Health and economic benefits of building ventilation interventions for reducing indoor PM2.5 exposure from both indoor and outdoor origins in urban Beijing, China

Health and economic benefits of building ventilation interventions for reducing indoor PM2.5... China is confronted with serious PM2.5 pollution, especially in the capital city of Beijing. Exposure to PM2.5 could lead to various negative health impacts including premature mortality. As people spend most of their time indoors, the indoor exposure to PM2.5 from both indoor and outdoor origins constitutes the majority of personal exposure to PM2.5 pollution. Different building interventions have been introduced to mitigate indoor PM2.5 exposure, but always at the cost of energy expenditure. In this study, the health and economic benefits of different ventilation intervention strategies for reducing indoor PM2.5 exposure are modeled using a representative urban residence in Beijing, with consideration of different indoor PM2.5 emission strengths and outdoor pollution. Our modeling results show that the increase of envelope air-tightness can achieve significant economic benefits when indoor PM2.5 emissions are absent; however, if an indoor PM2.5 source is present, the benefits only increase slightly in mechanically ventilated buildings, but may show negative benefit without mechanical ventilation. Installing mechanical ventilation in Beijing can achieve annual economic benefits ranging from 200yuan/capita to 800yuan/capita if indoor PM2.5 sources exist. If there is no indoor emission, the annual benefits above 200yuan/capita can be achieved only when the PM2.5 filtration efficiency is no <90% and the envelope air-tightness is above Chinese National Standard Level 7. Introducing mechanical ventilation with low PM2.5 filtration efficiency to current residences in urban Beijing will increase the indoor PM2.5 exposure and result in excess costs to the residents. http://www.deepdyve.com/assets/images/DeepDyve-Logo-lg.png Science of the Total Environment Elsevier

Health and economic benefits of building ventilation interventions for reducing indoor PM2.5 exposure from both indoor and outdoor origins in urban Beijing, China

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Publisher
Elsevier
Copyright
Copyright © 2018 Elsevier B.V.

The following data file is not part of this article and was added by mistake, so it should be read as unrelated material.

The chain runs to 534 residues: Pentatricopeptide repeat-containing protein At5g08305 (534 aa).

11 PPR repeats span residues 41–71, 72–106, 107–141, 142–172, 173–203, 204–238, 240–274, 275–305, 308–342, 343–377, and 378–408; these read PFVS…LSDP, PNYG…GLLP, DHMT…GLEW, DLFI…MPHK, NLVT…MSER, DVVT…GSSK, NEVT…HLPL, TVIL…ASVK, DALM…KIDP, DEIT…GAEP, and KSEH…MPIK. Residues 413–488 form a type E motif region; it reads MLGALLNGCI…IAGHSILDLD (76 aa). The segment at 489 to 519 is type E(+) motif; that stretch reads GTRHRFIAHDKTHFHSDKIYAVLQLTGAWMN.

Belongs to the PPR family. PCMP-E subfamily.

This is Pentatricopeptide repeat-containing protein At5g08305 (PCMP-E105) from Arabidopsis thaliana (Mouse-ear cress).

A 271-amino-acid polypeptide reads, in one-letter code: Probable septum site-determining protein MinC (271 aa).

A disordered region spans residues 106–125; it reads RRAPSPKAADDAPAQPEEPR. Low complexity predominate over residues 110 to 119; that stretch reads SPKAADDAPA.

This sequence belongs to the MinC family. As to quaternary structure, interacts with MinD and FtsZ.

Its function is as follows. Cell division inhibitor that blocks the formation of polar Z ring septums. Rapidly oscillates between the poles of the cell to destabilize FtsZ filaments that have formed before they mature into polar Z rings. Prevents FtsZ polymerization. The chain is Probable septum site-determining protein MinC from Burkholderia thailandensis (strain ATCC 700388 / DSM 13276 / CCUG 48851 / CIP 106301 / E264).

ISSN
0048-9697
eISSN
1879-1026
D.O.I.
10.1016/j.scitotenv.2018.01.119
Publisher site
See Article on Publisher Site

Abstract

China is confronted with serious PM2.5 pollution, especially in the capital city of Beijing. Exposure to PM2.5 could lead to various negative health impacts including premature mortality. As people spend most of their time indoors, the indoor exposure to PM2.5 from both indoor and outdoor origins constitutes the majority of personal exposure to PM2.5 pollution. Different building interventions have been introduced to mitigate indoor PM2.5 exposure, but always at the cost of energy expenditure. In this study, the health and economic benefits of different ventilation intervention strategies for reducing indoor PM2.5 exposure are modeled using a representative urban residence in Beijing, with consideration of different indoor PM2.5 emission strengths and outdoor pollution. Our modeling results show that the increase of envelope air-tightness can achieve significant economic benefits when indoor PM2.5 emissions are absent; however, if an indoor PM2.5 source is present, the benefits only increase slightly in mechanically ventilated buildings, but may show negative benefit without mechanical ventilation. Installing mechanical ventilation in Beijing can achieve annual economic benefits ranging from 200yuan/capita to 800yuan/capita if indoor PM2.5 sources exist. If there is no indoor emission, the annual benefits above 200yuan/capita can be achieved only when the PM2.5 filtration efficiency is no <90% and the envelope air-tightness is above Chinese National Standard Level 7. Introducing mechanical ventilation with low PM2.5 filtration efficiency to current residences in urban Beijing will increase the indoor PM2.5 exposure and result in excess costs to the residents.

Journal

Science of the Total EnvironmentElsevier

Published: Jun 1, 2018

References

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